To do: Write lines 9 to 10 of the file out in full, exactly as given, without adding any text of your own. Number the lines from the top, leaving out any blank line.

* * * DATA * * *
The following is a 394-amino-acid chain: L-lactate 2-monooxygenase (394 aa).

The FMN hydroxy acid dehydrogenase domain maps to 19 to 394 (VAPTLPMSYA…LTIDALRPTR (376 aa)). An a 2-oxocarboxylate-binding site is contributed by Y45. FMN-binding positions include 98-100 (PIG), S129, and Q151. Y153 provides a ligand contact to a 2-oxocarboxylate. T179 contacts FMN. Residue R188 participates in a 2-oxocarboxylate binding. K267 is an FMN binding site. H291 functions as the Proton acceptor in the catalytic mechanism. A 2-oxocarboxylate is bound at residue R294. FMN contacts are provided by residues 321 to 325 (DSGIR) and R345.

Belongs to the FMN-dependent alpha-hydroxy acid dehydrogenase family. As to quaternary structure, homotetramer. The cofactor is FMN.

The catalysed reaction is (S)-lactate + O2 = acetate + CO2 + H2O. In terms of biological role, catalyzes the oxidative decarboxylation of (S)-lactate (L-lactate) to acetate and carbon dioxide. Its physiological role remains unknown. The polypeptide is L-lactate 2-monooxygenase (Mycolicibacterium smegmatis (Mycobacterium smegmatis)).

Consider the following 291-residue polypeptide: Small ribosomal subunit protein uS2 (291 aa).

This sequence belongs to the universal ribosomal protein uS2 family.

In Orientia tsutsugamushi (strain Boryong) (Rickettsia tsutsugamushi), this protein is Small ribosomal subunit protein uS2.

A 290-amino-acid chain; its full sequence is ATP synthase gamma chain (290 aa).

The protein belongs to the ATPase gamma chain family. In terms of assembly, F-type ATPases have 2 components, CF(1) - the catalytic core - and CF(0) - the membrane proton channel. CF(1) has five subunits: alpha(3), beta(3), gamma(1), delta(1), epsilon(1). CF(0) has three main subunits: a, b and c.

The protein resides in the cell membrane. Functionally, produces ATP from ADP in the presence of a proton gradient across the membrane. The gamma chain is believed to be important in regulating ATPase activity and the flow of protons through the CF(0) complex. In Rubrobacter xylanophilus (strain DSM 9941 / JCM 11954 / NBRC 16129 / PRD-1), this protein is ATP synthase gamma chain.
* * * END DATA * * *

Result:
The protein belongs to the ATPase gamma chain family. In terms of assembly, F-type ATPases have 2 components, CF(1) - the catalytic core - and CF(0) - the membrane proton channel. CF(1) has five subunits: alpha(3), beta(3), gamma(1), delta(1), epsilon(1). CF(0) has three main subunits: a, b and c.

The protein resides in the cell membrane. Functionally, produces ATP from ADP in the presence of a proton gradient across the membrane. The gamma chain is believed to be important in regulating ATPase activity and the flow of protons through the CF(0) complex. In Rubrobacter xylanophilus (strain DSM 9941 / JCM 11954 / NBRC 16129 / PRD-1), this protein is ATP synthase gamma chain.